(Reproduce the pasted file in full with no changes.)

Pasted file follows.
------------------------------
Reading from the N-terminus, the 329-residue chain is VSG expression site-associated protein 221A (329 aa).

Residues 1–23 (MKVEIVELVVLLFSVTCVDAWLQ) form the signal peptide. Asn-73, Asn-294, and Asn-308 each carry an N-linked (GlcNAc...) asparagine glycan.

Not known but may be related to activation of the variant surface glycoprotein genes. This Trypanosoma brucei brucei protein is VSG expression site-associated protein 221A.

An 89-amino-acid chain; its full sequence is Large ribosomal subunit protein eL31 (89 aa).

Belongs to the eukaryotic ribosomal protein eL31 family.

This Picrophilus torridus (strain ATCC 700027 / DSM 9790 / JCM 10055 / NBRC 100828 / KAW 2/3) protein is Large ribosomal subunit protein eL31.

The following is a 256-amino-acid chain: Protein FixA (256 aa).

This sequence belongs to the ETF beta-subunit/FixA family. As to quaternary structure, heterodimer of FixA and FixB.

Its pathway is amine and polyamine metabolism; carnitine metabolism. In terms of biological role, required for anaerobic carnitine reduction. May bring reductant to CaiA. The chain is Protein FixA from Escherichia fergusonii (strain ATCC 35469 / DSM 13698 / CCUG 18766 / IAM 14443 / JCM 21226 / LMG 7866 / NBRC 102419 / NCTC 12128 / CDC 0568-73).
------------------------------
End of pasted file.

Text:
Reading from the N-terminus, the 329-residue chain is VSG expression site-associated protein 221A (329 aa).

Residues 1–23 (MKVEIVELVVLLFSVTCVDAWLQ) form the signal peptide. Asn-73, Asn-294, and Asn-308 each carry an N-linked (GlcNAc...) asparagine glycan.

Not known but may be related to activation of the variant surface glycoprotein genes. This Trypanosoma brucei brucei protein is VSG expression site-associated protein 221A.

An 89-amino-acid chain; its full sequence is Large ribosomal subunit protein eL31 (89 aa).

Belongs to the eukaryotic ribosomal protein eL31 family.

This Picrophilus torridus (strain ATCC 700027 / DSM 9790 / JCM 10055 / NBRC 100828 / KAW 2/3) protein is Large ribosomal subunit protein eL31.

The following is a 256-amino-acid chain: Protein FixA (256 aa).

This sequence belongs to the ETF beta-subunit/FixA family. As to quaternary structure, heterodimer of FixA and FixB.

Its pathway is amine and polyamine metabolism; carnitine metabolism. In terms of biological role, required for anaerobic carnitine reduction. May bring reductant to CaiA. The chain is Protein FixA from Escherichia fergusonii (strain ATCC 35469 / DSM 13698 / CCUG 18766 / IAM 14443 / JCM 21226 / LMG 7866 / NBRC 102419 / NCTC 12128 / CDC 0568-73).